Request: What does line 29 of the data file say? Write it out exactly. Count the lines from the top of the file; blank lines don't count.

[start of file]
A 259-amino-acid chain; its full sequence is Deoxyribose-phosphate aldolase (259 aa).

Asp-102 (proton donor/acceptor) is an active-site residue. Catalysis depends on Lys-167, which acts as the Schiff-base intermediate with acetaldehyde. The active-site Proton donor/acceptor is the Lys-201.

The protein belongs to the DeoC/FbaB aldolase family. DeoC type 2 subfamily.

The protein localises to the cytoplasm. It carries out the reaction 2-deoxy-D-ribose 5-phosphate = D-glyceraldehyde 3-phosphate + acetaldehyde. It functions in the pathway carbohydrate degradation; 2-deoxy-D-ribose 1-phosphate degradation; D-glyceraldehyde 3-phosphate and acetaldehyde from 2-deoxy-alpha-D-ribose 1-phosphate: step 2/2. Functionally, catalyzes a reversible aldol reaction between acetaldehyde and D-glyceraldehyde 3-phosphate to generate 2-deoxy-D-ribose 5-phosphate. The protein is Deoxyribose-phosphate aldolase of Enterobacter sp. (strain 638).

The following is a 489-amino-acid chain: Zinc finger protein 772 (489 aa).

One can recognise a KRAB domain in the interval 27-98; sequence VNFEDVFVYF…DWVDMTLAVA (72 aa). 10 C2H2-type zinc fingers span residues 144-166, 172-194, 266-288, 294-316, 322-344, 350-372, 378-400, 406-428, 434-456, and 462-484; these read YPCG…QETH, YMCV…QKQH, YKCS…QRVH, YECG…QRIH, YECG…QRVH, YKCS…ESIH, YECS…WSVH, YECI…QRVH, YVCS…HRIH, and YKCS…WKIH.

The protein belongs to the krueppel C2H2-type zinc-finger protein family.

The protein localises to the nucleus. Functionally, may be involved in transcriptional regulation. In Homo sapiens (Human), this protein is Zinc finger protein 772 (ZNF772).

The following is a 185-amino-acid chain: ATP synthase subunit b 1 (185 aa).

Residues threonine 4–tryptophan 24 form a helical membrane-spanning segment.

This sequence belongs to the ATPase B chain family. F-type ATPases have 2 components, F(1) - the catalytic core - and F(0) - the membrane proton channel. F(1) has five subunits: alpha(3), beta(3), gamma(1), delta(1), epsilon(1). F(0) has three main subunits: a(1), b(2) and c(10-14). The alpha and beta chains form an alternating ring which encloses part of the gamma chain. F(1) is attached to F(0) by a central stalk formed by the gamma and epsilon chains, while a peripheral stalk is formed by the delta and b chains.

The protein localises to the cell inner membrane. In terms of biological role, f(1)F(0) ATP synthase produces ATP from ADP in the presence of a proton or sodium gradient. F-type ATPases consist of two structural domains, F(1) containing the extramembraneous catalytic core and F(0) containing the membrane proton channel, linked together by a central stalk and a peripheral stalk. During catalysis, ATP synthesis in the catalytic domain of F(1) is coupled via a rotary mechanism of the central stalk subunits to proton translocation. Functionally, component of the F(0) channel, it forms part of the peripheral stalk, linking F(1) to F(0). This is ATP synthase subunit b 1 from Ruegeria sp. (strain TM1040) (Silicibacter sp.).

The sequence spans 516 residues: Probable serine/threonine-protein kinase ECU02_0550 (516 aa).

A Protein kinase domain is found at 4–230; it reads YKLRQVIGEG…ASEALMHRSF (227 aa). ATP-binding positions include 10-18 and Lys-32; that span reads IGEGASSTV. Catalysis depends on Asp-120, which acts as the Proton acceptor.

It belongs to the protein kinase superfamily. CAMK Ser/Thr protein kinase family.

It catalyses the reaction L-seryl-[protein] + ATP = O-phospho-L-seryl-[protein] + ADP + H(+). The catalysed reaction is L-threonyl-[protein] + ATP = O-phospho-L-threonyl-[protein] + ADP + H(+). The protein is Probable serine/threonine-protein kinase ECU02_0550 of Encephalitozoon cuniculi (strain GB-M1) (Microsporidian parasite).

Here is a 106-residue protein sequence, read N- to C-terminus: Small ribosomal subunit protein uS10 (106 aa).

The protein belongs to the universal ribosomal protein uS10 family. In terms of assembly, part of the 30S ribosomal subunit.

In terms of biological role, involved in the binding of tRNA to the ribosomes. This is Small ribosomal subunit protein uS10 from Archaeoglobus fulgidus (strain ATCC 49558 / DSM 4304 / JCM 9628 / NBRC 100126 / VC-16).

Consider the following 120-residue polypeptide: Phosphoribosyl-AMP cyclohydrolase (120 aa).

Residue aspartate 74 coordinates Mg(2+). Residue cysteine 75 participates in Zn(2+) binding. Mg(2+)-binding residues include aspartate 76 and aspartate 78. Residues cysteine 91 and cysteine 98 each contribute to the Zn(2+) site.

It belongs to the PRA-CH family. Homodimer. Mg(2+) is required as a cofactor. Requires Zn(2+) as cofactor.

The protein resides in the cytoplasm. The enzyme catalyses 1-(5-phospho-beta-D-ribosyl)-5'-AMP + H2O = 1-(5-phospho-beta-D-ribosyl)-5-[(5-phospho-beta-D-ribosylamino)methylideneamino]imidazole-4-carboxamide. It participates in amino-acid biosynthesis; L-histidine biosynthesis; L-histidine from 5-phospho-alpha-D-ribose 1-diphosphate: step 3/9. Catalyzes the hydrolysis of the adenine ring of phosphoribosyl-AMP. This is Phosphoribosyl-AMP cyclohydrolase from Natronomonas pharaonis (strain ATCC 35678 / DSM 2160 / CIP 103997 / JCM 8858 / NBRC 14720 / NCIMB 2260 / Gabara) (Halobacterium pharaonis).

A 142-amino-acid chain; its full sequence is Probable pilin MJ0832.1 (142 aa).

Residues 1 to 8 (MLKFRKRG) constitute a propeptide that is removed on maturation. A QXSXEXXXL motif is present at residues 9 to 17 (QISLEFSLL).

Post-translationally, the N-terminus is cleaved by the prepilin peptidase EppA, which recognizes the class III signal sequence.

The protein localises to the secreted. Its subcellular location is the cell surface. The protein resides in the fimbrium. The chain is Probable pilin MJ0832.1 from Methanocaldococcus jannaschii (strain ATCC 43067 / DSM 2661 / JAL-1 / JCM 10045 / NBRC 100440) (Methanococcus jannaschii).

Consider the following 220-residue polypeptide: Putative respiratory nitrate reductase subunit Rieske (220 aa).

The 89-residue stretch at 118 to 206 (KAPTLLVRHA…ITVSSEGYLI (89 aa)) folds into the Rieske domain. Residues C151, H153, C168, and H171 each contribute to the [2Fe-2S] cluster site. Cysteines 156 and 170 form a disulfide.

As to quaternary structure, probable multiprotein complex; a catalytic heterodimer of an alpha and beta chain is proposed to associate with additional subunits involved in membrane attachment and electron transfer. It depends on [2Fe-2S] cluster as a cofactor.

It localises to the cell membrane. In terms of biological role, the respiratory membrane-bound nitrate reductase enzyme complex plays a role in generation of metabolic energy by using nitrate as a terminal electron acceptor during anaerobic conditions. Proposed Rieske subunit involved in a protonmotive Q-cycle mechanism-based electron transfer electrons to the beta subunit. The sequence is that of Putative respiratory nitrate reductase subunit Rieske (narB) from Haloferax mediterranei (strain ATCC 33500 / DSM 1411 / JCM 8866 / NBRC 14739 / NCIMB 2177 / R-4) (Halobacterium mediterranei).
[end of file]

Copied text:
The 89-residue stretch at 118 to 206 (KAPTLLVRHA…ITVSSEGYLI (89 aa)) folds into the Rieske domain. Residues C151, H153, C168, and H171 each contribute to the [2Fe-2S] cluster site. Cysteines 156 and 170 form a disulfide.